As shown in
In this example, the unreserved queues 704 have been given a minimum guaranteed bandwidth of 3 Kbps.
(5 Kbps guaranteed
(3 Kbps guaranteed
3K × 6/8 = 2.25K
3K × 2/8 = 0.75K
4 to 8
In the example shown in
Still referring to
Assuming that each of unreserved queues 704 b and 704 c are receiving traffic at a steady arrival rate of 10 Kbps, and that the unreserved queues have a guaranteed bandwidth of 3 Kbps, the unreserved queues 704 b, 704 c will share the 3 Kbps bandwidth proportionately, based on their COS weight shown in Table D, above. That is, unreserved queue 704 b will receive a bandwidth of 3 Kbps× 6/8=2.25 Kbps, and unreserved queue 704 c will receive a bandwidth of 3 Kbps× 2/8=0.75 Kbps. It will be appreciated that proportional use of bandwidth may be extended to a larger number of queues with appropriate changes in points of detail.
Thus, in summary, it can be seen that both the real-time and unreserved queues 708 and 706 are given their guaranteed bandwidth, and that the remaining unreserved bandwidth is shared in a fair, prioritized manner amongst the active queues.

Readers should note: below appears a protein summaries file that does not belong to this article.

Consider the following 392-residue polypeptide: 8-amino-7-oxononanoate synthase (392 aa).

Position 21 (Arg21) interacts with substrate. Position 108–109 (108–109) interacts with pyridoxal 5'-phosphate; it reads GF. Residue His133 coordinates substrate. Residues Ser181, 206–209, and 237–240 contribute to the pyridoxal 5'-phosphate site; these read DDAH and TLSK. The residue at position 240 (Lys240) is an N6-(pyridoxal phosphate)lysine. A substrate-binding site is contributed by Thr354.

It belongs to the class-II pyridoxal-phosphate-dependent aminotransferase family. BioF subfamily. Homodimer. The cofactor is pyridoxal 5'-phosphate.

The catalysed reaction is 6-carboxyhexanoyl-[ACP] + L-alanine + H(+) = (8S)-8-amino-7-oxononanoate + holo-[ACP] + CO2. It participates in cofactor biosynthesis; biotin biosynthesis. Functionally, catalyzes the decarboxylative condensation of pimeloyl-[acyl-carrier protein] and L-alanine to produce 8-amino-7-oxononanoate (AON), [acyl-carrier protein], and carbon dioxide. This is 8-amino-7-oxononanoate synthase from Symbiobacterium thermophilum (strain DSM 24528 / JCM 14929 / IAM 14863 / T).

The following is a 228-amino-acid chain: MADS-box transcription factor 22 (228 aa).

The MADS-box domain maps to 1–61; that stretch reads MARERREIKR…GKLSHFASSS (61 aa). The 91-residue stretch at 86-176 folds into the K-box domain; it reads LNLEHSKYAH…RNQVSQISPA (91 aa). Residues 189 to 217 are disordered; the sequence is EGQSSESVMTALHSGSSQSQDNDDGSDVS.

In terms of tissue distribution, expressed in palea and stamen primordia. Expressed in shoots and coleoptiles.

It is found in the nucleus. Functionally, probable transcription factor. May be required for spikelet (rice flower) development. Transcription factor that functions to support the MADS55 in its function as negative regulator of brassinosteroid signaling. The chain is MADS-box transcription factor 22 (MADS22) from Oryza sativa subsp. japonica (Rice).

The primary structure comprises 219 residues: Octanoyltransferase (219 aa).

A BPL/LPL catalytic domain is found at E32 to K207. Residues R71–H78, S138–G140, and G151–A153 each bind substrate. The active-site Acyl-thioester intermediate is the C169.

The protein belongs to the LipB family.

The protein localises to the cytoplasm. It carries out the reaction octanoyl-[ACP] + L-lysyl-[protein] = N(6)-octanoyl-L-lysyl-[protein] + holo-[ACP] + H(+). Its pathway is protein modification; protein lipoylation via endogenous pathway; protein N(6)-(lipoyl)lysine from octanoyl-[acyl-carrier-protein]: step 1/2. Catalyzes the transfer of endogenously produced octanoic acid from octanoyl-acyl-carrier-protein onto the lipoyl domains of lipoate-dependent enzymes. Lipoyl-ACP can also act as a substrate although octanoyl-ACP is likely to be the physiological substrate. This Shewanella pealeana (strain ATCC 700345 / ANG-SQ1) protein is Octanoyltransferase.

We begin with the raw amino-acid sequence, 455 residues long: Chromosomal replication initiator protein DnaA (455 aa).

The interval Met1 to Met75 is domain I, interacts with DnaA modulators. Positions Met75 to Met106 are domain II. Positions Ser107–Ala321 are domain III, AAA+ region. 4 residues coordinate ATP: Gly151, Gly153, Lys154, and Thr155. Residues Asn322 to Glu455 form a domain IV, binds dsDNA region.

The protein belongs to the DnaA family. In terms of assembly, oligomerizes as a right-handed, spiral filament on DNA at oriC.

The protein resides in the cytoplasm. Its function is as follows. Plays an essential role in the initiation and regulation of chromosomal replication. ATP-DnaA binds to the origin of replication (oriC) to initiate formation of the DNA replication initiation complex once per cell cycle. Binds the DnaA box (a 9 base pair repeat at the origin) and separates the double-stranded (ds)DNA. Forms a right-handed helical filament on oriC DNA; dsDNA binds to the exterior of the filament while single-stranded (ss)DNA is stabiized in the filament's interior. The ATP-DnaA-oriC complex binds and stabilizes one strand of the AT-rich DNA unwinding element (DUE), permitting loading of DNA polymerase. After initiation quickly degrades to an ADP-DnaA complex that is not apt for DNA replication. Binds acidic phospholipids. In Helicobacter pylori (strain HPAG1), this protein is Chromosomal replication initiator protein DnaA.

Referring back to
Finally, referring to
It is noted that those skilled in the art will appreciate that various modifications of detail may be made to the present embodiment, all of which would come within the scope of the invention.
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|U.S. Classification||370/395.2, 370/417, 370/466|
|International Classification||H04L12/725, H04L12/935, H04L12/723, H04L12/70, H04L12/701, H04L12/54|
|Cooperative Classification||H04L2012/5665, H04L45/3065, H04L49/3081, H04L45/302, H04L45/00, H04L12/5601, H04L2012/5618, H04L2012/5651, H04L45/505|
|European Classification||H04L45/50B, H04L45/302, H04L45/3065, H04L45/00, H04L49/30J, H04L12/56A|
|Mar 20, 2002||AS||Assignment|
Owner name: ALCATEL CANADA INC., CANADA
Free format text: ASSIGNMENT OF ASSIGNORS INTEREST;ASSIGNORS:KUHL, TIMOTHY HARRIS;THIBODEAU, MARK JASON;REEL/FRAME:012708/0365
Effective date: 20020304
|Jan 25, 2010||REMI||Maintenance fee reminder mailed|
|Jun 20, 2010||LAPS||Lapse for failure to pay maintenance fees|